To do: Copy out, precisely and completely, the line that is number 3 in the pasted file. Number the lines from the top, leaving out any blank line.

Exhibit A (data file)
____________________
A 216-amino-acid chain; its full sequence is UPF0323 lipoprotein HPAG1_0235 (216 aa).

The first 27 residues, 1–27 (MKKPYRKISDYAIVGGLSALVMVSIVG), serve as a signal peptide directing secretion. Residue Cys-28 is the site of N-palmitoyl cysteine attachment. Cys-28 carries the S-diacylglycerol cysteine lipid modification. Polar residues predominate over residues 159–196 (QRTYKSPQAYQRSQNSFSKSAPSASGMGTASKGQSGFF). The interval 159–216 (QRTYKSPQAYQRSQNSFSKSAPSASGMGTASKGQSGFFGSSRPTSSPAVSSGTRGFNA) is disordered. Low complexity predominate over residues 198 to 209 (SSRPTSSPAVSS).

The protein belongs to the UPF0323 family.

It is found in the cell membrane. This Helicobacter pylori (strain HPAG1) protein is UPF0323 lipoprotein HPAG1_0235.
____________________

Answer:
The protein belongs to the UPF0323 family.